Pronunciation is one of the most difficult parts of English. One reason for this is that, in English, the same letter or letters can make many different sounds, and the same sounds can be written many different ways. Even native speakers make pronunciation errors sometimes, often because they have seen a word written down, but have never heard it spoken. Non-native speakers also have to deal with issues such as rhythm, intonation, and linking. All of these are important for communicating clearly, and for making your spoken English sound more natural.
Fortunately, there is something you can do to practice your pronunciation at home which will help you with all of these; it’s called “shadowing”. In order to use this technique, all you need is a recording of someone speaking English, preferably with a transcript or subtitles. Good resources to use for this activity include podcasts, TED talks, and audiobooks (see my previous post for some useful links), but you can also do it with movies and TV shows.
The idea of shadowing is to copy the sound of the speaker as closely as possible. As you listen to the video and read the transcript, try to speak along with the speaker. Think about how the words sound, but also pay attention to the rhythm (stress, pauses, and connected words) and the intonation (changes in pitch i.e. how high or low the voice is). Pause and replay parts of the recording as you need to. You can repeat difficult words and phrases until you feel that your pronunciation sounds similar to that of the speaker. You may find it helpful to use headphones.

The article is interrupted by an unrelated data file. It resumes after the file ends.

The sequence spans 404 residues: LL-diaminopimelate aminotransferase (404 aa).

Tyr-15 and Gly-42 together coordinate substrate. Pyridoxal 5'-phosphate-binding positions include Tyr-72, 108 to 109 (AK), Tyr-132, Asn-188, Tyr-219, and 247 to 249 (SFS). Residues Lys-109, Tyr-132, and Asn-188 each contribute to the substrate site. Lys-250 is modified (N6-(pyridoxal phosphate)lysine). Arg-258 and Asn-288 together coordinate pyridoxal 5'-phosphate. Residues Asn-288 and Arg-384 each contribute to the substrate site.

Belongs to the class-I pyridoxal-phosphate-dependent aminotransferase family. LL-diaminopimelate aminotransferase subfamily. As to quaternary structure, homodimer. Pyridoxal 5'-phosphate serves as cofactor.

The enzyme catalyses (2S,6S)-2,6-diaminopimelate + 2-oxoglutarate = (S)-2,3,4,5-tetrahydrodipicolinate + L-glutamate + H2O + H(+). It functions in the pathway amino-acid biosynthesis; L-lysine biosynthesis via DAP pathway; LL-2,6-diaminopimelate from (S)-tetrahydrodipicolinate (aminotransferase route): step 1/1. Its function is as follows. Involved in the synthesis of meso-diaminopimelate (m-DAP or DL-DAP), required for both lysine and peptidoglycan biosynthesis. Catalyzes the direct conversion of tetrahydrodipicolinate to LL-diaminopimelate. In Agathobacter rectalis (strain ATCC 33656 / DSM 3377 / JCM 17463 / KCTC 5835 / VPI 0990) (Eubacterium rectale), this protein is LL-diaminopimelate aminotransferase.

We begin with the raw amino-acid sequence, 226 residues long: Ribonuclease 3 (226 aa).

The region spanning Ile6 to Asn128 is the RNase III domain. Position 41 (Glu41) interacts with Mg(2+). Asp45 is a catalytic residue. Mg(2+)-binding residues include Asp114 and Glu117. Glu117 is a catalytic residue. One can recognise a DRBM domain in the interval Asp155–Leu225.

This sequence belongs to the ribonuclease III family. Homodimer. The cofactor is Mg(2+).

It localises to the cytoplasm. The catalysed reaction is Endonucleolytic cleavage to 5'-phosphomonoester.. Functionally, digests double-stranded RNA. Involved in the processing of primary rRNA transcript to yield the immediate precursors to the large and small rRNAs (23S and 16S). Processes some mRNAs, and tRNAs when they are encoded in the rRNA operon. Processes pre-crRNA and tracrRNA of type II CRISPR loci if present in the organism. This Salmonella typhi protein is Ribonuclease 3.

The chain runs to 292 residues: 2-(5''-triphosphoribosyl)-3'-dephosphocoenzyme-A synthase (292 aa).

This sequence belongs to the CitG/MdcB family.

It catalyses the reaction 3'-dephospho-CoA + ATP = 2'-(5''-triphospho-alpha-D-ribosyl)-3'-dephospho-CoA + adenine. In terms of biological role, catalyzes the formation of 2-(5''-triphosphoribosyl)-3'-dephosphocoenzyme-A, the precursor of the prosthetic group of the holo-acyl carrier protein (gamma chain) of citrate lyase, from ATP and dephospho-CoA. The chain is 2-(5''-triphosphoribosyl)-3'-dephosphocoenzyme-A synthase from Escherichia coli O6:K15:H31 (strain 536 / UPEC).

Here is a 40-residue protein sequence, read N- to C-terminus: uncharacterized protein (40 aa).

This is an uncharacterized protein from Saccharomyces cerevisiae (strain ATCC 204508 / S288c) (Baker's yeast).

Below is a video which you can use to try shadowing for yourself. The video I have chosen is of Henry Cavill, who plays Geralt of Rivia in the Netflix adaptation of “The Witcher”. This programme, as you may know, is based on a series of novels and stories by Polish author Andrzej Sapkowski, and Mr. Cavill is reading from the English translations of one of these stories (“The Last Wish” or Ostatnie Życzenie in Polish). I have chosen this video for several reasons: it has subtitles; Mr. Cavill speaks clearly, has a nice voice, and, according to my wife, is almost as handsome as I am. I also enjoy the Witcher stories and hope to read them in Polish one day soon.
A quick warning: the part of the story that Mr. Cavill reads includes descriptions of violence, so it may not be appropriate for everyone.
Remember: when shadowing, you should try to sound exactly like the recording (or as close as you can) in order to practice sounds, rhythm, and intonation. However, the overall goal of pronunciation practice is not necessarily to sound like a native speaker; everyone who speaks English has an accent and there’s no such thing as “perfect” English pronunciation. The most important thing is to understand, and to be understood. You will probably never sound exactly like Henry Cavill, and that’s OK!